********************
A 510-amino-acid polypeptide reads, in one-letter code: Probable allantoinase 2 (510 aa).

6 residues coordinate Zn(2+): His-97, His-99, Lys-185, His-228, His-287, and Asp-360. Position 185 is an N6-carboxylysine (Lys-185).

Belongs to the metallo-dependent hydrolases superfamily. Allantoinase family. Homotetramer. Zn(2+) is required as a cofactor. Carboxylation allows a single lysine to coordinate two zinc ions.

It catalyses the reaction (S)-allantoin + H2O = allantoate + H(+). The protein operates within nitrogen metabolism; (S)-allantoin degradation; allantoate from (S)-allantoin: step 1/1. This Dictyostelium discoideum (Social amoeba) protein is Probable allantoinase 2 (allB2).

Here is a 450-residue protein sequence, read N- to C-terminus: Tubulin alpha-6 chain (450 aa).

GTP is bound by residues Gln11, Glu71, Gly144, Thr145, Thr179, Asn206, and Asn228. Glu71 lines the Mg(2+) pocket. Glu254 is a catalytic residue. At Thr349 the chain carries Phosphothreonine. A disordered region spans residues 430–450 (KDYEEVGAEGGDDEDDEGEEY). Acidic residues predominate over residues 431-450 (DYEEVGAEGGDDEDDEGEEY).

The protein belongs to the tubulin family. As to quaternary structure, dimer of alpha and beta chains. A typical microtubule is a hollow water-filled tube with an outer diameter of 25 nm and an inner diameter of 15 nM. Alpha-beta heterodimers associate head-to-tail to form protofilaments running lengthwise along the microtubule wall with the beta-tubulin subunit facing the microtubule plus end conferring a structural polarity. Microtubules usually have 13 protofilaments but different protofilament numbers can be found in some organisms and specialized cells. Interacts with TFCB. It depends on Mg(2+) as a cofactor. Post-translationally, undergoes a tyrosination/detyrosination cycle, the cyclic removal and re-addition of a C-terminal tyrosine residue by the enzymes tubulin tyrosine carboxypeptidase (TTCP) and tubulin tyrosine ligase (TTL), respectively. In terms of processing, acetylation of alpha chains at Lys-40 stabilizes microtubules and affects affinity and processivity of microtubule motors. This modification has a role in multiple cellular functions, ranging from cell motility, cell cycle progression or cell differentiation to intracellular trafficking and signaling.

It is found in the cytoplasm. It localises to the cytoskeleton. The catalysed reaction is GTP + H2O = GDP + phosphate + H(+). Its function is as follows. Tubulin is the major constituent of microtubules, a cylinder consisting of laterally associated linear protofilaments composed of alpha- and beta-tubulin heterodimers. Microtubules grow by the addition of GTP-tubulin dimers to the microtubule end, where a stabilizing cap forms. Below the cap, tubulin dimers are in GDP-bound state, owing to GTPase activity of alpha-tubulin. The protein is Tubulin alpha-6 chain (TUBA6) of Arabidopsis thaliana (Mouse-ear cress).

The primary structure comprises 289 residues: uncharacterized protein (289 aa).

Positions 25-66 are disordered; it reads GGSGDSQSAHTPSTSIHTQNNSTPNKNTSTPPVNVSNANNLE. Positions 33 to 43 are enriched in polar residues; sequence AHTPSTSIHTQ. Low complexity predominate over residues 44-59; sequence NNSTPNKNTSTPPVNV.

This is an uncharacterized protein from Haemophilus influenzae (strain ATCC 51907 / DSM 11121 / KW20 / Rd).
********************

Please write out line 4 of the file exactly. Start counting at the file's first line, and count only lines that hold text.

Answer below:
It catalyses the reaction (S)-allantoin + H2O = allantoate + H(+). The protein operates within nitrogen metabolism; (S)-allantoin degradation; allantoate from (S)-allantoin: step 1/1. This Dictyostelium discoideum (Social amoeba) protein is Probable allantoinase 2 (allB2).